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Wasted Cloud Spending: Getting Amazon AWS, Microsoft Azure Costs Under Control

Businesses are moving their applications and storage to the cloud in droves. With all of that rapid movement to the cloud, many businesses are ‘buying’ more than they need, as they are still learning about current and future consumption requirements. Also, cloud solutions are so easily expanded, that it can be easy to ‘buy too much.’ When there really are no limitations on the resources you are allowed to use, you can end up with more than necessary.

RightScale, an enterprise cloud management company, has seen that companies waste, on average, 35 percent of their cloud spend. This equates to $6.4 billion in annualized wasted cost for AWS alone. For the top three public cloud providers (Amazon Web Services, Microsoft Azure, and Google Cloud Platform), this represents an annualized waste of $10 billion, RightScale asserts.

The company recently wrote a blog post about what generates the largest cloud spending challenges. The full post goes into great detail illustrating exactly what companies should be aware of when analyzing their cloud spend.

Some of the key areas of cloud spend waste from the findings are:

  1. Rightsize instances: Forty percent of instances are sized larger than is required for the workload and could be rightsized without impacting the performance of the application. Each oversized instance is wasting 50-75 percent, resulting in 11-16 percent of all cloud spend being wasted, RighScale said.
  2. Schedule VMs: Many virtual machines in the public cloud are left running 24×7 rather than being turned off during times that they are not in use. For example, shutting down development instances that are not used at night and on weekends saves 67 percent of the spend, RightScale asserted.
  3. Choose the correct regions: Thirteen percent of all cloud instances are running in more expensive regions, even though the cloud provider offers a less expensive location nearby. This results in three percent of all cloud costs being wasted, RightScale said.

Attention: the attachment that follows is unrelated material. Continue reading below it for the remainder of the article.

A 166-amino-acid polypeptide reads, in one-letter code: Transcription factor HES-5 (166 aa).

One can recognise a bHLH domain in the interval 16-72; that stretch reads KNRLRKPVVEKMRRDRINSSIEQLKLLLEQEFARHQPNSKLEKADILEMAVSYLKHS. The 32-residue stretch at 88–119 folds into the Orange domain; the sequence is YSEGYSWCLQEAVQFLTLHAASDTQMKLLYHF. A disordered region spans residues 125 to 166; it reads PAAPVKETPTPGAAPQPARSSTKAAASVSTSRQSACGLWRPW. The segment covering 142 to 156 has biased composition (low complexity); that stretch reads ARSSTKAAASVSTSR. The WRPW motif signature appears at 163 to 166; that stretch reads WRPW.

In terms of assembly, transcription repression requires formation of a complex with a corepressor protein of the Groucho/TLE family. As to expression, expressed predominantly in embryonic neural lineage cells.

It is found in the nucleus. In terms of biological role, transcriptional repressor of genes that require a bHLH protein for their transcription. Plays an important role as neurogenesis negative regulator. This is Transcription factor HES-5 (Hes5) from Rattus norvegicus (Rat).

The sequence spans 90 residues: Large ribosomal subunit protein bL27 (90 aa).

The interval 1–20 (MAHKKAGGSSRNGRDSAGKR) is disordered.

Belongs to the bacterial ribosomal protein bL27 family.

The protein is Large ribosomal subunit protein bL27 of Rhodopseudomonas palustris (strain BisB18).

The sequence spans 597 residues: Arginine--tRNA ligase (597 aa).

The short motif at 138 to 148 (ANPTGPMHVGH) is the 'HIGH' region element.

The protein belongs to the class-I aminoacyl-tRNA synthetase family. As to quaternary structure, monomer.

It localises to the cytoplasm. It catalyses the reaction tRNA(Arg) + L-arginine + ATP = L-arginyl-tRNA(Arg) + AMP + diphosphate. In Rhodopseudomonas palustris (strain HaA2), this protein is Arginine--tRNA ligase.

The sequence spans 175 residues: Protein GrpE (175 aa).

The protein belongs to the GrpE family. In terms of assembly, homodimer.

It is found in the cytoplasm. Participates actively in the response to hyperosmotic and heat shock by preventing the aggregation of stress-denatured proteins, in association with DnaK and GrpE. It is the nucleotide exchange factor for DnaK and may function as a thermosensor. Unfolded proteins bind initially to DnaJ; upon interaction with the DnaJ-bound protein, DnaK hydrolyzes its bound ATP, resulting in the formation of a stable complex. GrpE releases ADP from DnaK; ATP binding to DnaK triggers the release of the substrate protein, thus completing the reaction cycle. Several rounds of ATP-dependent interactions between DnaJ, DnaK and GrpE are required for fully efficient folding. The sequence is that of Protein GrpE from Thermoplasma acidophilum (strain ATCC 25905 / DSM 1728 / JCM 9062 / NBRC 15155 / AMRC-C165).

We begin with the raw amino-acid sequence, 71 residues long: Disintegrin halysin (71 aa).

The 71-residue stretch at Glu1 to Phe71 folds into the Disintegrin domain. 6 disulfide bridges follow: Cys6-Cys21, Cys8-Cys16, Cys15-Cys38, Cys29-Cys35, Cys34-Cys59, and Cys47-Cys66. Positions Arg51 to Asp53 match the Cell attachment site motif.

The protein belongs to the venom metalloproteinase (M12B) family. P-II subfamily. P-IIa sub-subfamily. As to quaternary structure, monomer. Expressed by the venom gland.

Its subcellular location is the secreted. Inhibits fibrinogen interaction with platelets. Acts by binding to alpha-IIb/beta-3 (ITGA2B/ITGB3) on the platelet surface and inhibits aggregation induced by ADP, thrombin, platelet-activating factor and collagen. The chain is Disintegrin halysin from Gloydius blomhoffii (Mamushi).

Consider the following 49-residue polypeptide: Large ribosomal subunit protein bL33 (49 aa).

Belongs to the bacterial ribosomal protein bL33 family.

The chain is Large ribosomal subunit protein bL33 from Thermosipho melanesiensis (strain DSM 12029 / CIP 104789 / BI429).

4. Utilize discounts: Companies find it difficult to choose the best discount options and forego savings that can range from 20-70 percent. For example, AWS has more than 60,000 discounting price points just for reserved instances, while Azure recently announced a new reserved instance offering, RightScale noted.
  5. Delete unused storage: Cloud users neglect to delete storage that is no longer used. Virtual machines are shut down, but the storage that was attached is often left running, RightScale concluded.

Cloud providers clearly need to be doing more to curb this wasteful spending. AWS recently claimed it saved AWS users $500 million by alerting customers when they were overpaying. Even with their automated tools, the providers could only be looking at one aspect of overpaying, such as rightsize instances, which would be easy to spot through an analysis of the usage. The companies could build in other analysis tools to give customers a better idea of where they are wasting money.

However, the responsibility should also be on the customers to perform regular checks and analysis of their cloud spending. Companies need to have a clear understanding of every line item on their bill and know exactly which ones are necessary and which could be eliminated. Create a checklist outlining these areas of waste and go through the list every 6 months or so and make sure your company is not wasting money on cloud space or services you don’t actually need.

PS: A growing list of companies offers cloud spending management tools. And the tools extend far beyond the IaaS world. Meta SaaS, for instance, helps customers to eliminate unused, underused or abandoned subscriptions. Special thanks to HTG Peer Groups Chief Innovation Officer Scott Scrogin for the Meta SaaS tip.

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